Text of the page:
Expressive Writing (Britton et al, 1975) Informal talk – Content over forum – language is used as a tool to shape meaning (the participants just played “typical class” asking the presenter to go back one slide as they weren’t done writing what was on it)

Example: quality family writing on problem – teacher would wonder what to do. The posting was made at 10pm, 8 kids commented by the next morning, more than 20 soon after that – and the teacher could verbally follow up, not worry.

E.g.: student posts angry post about being angry about being sent to boarding school which followed with a composition on control.

E.g. which has more power – students commenting and complementing each other’s work or the 16/20 from the teacher? There is still a place for the grade, but the peer comments are huge.

The traditional teacher voice is so limiting. Don’t be afraid to lose the “teacher voice” connect with the students.

It took this presenter almost a year to learn to respond to his students well – we have been trained to evaluate everything we see –

Challenges to teachers to make this work:
1. Instructional conversations –
Participate as a reader not an evaluator –

2. Show you’re human

3. make everyone feel heard

How to grow a blog – show a watering can “Evaluation sheet” show how full the can is based on how they are doing to “grow” their blogs (this was middle school students)

Stair cases show on the stairs where you see the student’s growth

Blog entry idea: Evaluation v standards

Dialog supercedes the lecture – Marshall McCluhan 1967
All existing school structures will disappear within the next century…

Now speaking…

James Surowiecki speaking – my thoughts flowing (I’ve never tried to write like this before)

Now stepping to the podium – Francis Galton and the ox – collective group wisdom, the crowd’s judgment wisdom can be remarkably intelligent. If one can find a way to tap into that collective intelligence, the power is amazing.

So now, the keynote is streaming on ustream emanating from – I am constantly amazed at what is commonplace and what so many have never even heard of. And at least one person is watching the stream from Korea – it is amazing.

Web 2.0 tools that allow us to construct the net of social knowledge and power – wiki, flickr, the power of Google, collaboration, rise to the level of the most intelligent, not least, in a crowd. What does it take to make a group smart?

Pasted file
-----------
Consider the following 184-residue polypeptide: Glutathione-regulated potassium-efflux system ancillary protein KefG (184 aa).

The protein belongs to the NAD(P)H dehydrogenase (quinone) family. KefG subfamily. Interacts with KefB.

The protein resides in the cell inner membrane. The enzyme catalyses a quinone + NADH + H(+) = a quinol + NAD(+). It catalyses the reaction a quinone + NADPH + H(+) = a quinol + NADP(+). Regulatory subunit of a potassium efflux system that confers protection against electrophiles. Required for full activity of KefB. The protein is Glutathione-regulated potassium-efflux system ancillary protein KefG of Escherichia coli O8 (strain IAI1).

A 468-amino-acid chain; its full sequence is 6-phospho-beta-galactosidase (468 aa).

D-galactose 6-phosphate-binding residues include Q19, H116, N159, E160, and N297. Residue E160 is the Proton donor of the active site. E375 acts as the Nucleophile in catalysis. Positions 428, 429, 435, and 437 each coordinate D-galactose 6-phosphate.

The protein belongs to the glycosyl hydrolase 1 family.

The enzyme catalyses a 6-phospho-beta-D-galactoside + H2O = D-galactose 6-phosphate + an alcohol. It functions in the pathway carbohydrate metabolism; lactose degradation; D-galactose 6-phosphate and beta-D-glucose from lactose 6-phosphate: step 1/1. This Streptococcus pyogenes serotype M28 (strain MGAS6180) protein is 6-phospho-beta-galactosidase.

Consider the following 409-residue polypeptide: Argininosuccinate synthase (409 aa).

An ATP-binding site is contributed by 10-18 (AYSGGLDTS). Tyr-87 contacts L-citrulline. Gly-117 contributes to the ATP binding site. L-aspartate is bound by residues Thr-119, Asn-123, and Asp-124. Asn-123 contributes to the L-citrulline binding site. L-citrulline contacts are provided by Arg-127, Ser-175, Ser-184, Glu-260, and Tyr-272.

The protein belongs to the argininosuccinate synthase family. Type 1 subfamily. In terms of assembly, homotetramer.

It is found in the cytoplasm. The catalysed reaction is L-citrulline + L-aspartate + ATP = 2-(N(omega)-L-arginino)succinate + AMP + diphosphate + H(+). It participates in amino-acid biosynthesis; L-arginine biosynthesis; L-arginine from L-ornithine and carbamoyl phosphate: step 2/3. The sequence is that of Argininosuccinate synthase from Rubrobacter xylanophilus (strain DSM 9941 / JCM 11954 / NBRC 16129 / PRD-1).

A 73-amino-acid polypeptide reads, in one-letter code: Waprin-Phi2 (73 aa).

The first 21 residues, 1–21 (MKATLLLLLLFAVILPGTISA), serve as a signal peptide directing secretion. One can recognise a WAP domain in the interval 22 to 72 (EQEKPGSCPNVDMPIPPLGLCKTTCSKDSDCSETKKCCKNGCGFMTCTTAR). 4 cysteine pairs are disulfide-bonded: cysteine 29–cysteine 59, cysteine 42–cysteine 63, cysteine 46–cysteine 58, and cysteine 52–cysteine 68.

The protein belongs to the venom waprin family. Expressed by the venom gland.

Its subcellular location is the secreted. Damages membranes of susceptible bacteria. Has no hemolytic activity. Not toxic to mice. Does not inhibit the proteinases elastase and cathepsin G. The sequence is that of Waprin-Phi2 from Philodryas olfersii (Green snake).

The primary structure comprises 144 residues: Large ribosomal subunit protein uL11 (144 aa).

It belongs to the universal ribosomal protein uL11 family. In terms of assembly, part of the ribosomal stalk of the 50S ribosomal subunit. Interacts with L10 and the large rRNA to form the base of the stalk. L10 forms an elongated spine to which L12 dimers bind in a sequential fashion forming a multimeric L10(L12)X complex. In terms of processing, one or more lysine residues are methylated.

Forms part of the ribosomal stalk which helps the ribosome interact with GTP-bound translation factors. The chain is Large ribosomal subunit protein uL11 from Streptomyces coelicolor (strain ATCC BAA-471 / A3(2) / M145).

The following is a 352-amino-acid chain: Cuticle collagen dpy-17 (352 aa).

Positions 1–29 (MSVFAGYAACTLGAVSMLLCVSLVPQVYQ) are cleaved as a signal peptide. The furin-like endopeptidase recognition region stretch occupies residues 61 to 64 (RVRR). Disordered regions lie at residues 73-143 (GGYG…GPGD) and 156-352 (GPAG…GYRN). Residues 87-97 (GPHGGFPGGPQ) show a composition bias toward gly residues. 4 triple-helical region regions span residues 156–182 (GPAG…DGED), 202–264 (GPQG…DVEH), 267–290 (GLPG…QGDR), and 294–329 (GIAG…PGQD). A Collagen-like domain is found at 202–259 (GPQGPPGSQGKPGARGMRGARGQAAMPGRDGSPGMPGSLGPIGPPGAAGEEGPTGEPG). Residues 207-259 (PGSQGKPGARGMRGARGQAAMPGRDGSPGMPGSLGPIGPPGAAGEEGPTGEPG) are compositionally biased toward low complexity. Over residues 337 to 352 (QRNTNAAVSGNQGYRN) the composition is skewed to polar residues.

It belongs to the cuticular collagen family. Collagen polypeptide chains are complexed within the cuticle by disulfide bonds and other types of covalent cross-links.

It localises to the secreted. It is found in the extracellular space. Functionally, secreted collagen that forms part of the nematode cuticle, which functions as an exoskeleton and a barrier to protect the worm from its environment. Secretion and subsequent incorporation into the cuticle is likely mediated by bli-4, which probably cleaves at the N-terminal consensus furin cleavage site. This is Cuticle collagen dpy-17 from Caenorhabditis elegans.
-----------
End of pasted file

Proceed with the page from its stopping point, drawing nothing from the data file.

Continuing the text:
Why are people so fearful of being intelligent? Get your hands dirty and think about things, truly ruminate about them, and then move forward? Move forward to the best, the highest point possible? Why is being the best in technology so scary for some schools? Do the five-year plans really work? Are things moving so quickly the five year plan is moot? Or is it imperative? The things I do in my classroom didn’t exist five years ago…’

Diversity of experience – avoid groups that are the same –

First Monday was not the best television show but it had a great quote: “Only a fool wants to hear the echo of his own voice.” How else would people grow? Makes sense.

Ok, I’m going to listen a little more, I hope the ustream is good for everyone watching, it seems to be going well, all the way to Korea which may as well be in the next room now, I guess.  Amazing. Enjoy your evening!

Get ready to NECC…

Two years ago, I found podscsts of NECC’s sessions on iTunes: Choose your own Adventures with Wikis, Geography and interactive maps from NASA and the Coast Guard, many sessions were available as free downloads (I don’t know if they are still there, but if they are, I highly recommend them – try searching in iTunes for NECC or ISTE and see what comes up). I enjoyed listening to them while we cleaned the boat and thought about attending this conference that seemed so great. Last summer I have no idea why NECC wasn’t part of my travel plans but I again listened to several of the presentations online and thought about attending. With that as the backdrop, when one of my administrators said they would like me to attend NECC, I jumped at the chance and today’s the day. Keynote is in a little over 9 hours and I need to make some big decisions about which sessions I’ll attend as my itinerary is filled with conflicts of several that look interesting.

With that, I brought the Mac (sorry favorite Dell, better battery life), am cross-referencing which sessions will be podcast and offered via video later, and getting ready for what I hope will be a great conference.  I will blog about the sessions I do select and we’ll see what happens.

It is a beautiful day here in San Antonio – this trip may inspire me to share some pictures on the blog (I have a great picture from the entertainment at last night’s minor league baseball game – the San Antonio Missions v the NW Arkansas Naturals, you’ll be please to know the home team won)… now I should figure out how to do that too.  No time to sleep, again. 🙂